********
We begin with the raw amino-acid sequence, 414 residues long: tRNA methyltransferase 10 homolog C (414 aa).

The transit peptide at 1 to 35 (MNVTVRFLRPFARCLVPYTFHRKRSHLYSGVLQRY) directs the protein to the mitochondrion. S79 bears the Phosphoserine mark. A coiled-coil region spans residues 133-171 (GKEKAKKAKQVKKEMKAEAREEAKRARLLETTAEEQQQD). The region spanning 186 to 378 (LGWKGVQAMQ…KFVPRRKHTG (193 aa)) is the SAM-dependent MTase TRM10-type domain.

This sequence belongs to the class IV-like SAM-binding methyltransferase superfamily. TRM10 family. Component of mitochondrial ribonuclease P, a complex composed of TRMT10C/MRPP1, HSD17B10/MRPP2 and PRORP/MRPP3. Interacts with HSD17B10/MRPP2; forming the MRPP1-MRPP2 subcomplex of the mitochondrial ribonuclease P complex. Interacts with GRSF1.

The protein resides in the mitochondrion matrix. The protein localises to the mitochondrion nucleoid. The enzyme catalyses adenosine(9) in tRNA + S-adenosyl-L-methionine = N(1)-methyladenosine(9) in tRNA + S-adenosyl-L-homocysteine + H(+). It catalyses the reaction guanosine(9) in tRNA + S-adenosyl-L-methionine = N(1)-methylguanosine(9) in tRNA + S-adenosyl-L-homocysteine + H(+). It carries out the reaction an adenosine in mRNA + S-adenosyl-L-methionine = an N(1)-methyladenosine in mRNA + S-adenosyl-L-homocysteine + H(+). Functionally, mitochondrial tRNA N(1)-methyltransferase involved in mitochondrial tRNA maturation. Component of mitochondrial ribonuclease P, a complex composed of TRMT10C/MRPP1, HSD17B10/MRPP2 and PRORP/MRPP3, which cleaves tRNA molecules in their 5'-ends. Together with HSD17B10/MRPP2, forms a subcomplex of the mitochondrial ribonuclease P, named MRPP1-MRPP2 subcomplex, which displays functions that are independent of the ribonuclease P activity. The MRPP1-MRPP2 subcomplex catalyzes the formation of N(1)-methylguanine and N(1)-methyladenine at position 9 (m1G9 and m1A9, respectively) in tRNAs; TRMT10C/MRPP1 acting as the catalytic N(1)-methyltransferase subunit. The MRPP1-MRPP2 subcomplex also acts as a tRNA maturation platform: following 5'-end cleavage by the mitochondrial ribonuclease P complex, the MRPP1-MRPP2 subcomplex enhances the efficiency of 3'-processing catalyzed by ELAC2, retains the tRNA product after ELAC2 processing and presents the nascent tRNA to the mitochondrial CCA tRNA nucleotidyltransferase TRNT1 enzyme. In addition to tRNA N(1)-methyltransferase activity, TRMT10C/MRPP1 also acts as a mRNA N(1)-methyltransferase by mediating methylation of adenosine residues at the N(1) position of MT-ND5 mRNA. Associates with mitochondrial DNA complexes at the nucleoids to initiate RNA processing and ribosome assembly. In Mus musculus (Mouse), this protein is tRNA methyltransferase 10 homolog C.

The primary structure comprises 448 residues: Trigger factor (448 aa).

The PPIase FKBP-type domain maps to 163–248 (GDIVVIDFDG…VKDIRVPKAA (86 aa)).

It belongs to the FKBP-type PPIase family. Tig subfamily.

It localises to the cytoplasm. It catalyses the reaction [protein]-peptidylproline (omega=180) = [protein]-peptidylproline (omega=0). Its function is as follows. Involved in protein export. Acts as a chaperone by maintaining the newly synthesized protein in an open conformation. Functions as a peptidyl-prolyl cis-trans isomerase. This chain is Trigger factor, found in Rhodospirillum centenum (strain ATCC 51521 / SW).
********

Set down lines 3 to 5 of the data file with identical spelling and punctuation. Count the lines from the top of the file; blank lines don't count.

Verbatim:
This sequence belongs to the class IV-like SAM-binding methyltransferase superfamily. TRM10 family. Component of mitochondrial ribonuclease P, a complex composed of TRMT10C/MRPP1, HSD17B10/MRPP2 and PRORP/MRPP3. Interacts with HSD17B10/MRPP2; forming the MRPP1-MRPP2 subcomplex of the mitochondrial ribonuclease P complex. Interacts with GRSF1.

The protein resides in the mitochondrion matrix. The protein localises to the mitochondrion nucleoid. The enzyme catalyses adenosine(9) in tRNA + S-adenosyl-L-methionine = N(1)-methyladenosine(9) in tRNA + S-adenosyl-L-homocysteine + H(+). It catalyses the reaction guanosine(9) in tRNA + S-adenosyl-L-methionine = N(1)-methylguanosine(9) in tRNA + S-adenosyl-L-homocysteine + H(+). It carries out the reaction an adenosine in mRNA + S-adenosyl-L-methionine = an N(1)-methyladenosine in mRNA + S-adenosyl-L-homocysteine + H(+). Functionally, mitochondrial tRNA N(1)-methyltransferase involved in mitochondrial tRNA maturation. Component of mitochondrial ribonuclease P, a complex composed of TRMT10C/MRPP1, HSD17B10/MRPP2 and PRORP/MRPP3, which cleaves tRNA molecules in their 5'-ends. Together with HSD17B10/MRPP2, forms a subcomplex of the mitochondrial ribonuclease P, named MRPP1-MRPP2 subcomplex, which displays functions that are independent of the ribonuclease P activity. The MRPP1-MRPP2 subcomplex catalyzes the formation of N(1)-methylguanine and N(1)-methyladenine at position 9 (m1G9 and m1A9, respectively) in tRNAs; TRMT10C/MRPP1 acting as the catalytic N(1)-methyltransferase subunit. The MRPP1-MRPP2 subcomplex also acts as a tRNA maturation platform: following 5'-end cleavage by the mitochondrial ribonuclease P complex, the MRPP1-MRPP2 subcomplex enhances the efficiency of 3'-processing catalyzed by ELAC2, retains the tRNA product after ELAC2 processing and presents the nascent tRNA to the mitochondrial CCA tRNA nucleotidyltransferase TRNT1 enzyme. In addition to tRNA N(1)-methyltransferase activity, TRMT10C/MRPP1 also acts as a mRNA N(1)-methyltransferase by mediating methylation of adenosine residues at the N(1) position of MT-ND5 mRNA. Associates with mitochondrial DNA complexes at the nucleoids to initiate RNA processing and ribosome assembly. In Mus musculus (Mouse), this protein is tRNA methyltransferase 10 homolog C.

The primary structure comprises 448 residues: Trigger factor (448 aa).